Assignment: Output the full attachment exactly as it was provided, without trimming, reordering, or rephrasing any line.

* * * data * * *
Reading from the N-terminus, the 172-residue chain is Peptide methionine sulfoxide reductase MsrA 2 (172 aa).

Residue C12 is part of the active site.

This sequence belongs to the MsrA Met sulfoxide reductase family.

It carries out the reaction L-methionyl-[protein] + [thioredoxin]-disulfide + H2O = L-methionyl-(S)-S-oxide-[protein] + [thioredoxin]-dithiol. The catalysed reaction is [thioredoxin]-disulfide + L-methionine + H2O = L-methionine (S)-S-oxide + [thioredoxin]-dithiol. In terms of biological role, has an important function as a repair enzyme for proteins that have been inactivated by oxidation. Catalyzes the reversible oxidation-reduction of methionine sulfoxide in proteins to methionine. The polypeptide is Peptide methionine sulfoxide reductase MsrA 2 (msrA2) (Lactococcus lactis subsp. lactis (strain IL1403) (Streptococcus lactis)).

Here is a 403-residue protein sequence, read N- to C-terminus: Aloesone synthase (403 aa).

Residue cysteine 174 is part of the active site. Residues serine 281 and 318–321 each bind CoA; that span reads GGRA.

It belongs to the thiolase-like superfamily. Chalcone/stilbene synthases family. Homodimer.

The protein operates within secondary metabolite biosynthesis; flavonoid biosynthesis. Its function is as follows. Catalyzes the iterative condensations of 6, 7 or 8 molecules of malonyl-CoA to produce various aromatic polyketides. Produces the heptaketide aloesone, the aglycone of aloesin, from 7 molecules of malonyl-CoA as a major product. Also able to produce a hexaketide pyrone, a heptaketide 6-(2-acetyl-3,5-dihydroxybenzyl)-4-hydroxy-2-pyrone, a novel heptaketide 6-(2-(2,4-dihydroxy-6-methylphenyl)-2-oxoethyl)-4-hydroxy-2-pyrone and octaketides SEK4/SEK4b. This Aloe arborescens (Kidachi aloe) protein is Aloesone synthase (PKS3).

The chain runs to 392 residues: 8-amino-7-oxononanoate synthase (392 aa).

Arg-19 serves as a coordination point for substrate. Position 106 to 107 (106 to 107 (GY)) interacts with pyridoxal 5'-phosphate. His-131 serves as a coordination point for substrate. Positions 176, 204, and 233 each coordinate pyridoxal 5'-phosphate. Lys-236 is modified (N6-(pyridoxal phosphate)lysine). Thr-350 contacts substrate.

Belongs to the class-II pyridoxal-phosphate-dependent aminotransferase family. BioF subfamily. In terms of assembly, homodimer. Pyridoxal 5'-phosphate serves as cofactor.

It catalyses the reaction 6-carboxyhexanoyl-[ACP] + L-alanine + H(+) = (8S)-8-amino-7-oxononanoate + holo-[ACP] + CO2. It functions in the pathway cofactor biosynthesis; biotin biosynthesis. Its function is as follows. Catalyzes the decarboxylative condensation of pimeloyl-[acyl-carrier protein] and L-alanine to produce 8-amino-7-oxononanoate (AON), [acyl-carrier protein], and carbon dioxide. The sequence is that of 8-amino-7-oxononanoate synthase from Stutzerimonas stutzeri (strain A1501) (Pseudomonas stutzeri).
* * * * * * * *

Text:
Reading from the N-terminus, the 172-residue chain is Peptide methionine sulfoxide reductase MsrA 2 (172 aa).

Residue C12 is part of the active site.

This sequence belongs to the MsrA Met sulfoxide reductase family.

It carries out the reaction L-methionyl-[protein] + [thioredoxin]-disulfide + H2O = L-methionyl-(S)-S-oxide-[protein] + [thioredoxin]-dithiol. The catalysed reaction is [thioredoxin]-disulfide + L-methionine + H2O = L-methionine (S)-S-oxide + [thioredoxin]-dithiol. In terms of biological role, has an important function as a repair enzyme for proteins that have been inactivated by oxidation. Catalyzes the reversible oxidation-reduction of methionine sulfoxide in proteins to methionine. The polypeptide is Peptide methionine sulfoxide reductase MsrA 2 (msrA2) (Lactococcus lactis subsp. lactis (strain IL1403) (Streptococcus lactis)).

Here is a 403-residue protein sequence, read N- to C-terminus: Aloesone synthase (403 aa).

Residue cysteine 174 is part of the active site. Residues serine 281 and 318–321 each bind CoA; that span reads GGRA.

It belongs to the thiolase-like superfamily. Chalcone/stilbene synthases family. Homodimer.

The protein operates within secondary metabolite biosynthesis; flavonoid biosynthesis. Its function is as follows. Catalyzes the iterative condensations of 6, 7 or 8 molecules of malonyl-CoA to produce various aromatic polyketides. Produces the heptaketide aloesone, the aglycone of aloesin, from 7 molecules of malonyl-CoA as a major product. Also able to produce a hexaketide pyrone, a heptaketide 6-(2-acetyl-3,5-dihydroxybenzyl)-4-hydroxy-2-pyrone, a novel heptaketide 6-(2-(2,4-dihydroxy-6-methylphenyl)-2-oxoethyl)-4-hydroxy-2-pyrone and octaketides SEK4/SEK4b. This Aloe arborescens (Kidachi aloe) protein is Aloesone synthase (PKS3).

The chain runs to 392 residues: 8-amino-7-oxononanoate synthase (392 aa).

Arg-19 serves as a coordination point for substrate. Position 106 to 107 (106 to 107 (GY)) interacts with pyridoxal 5'-phosphate. His-131 serves as a coordination point for substrate. Positions 176, 204, and 233 each coordinate pyridoxal 5'-phosphate. Lys-236 is modified (N6-(pyridoxal phosphate)lysine). Thr-350 contacts substrate.

Belongs to the class-II pyridoxal-phosphate-dependent aminotransferase family. BioF subfamily. In terms of assembly, homodimer. Pyridoxal 5'-phosphate serves as cofactor.

It catalyses the reaction 6-carboxyhexanoyl-[ACP] + L-alanine + H(+) = (8S)-8-amino-7-oxononanoate + holo-[ACP] + CO2. It functions in the pathway cofactor biosynthesis; biotin biosynthesis. Its function is as follows. Catalyzes the decarboxylative condensation of pimeloyl-[acyl-carrier protein] and L-alanine to produce 8-amino-7-oxononanoate (AON), [acyl-carrier protein], and carbon dioxide. The sequence is that of 8-amino-7-oxononanoate synthase from Stutzerimonas stutzeri (strain A1501) (Pseudomonas stutzeri).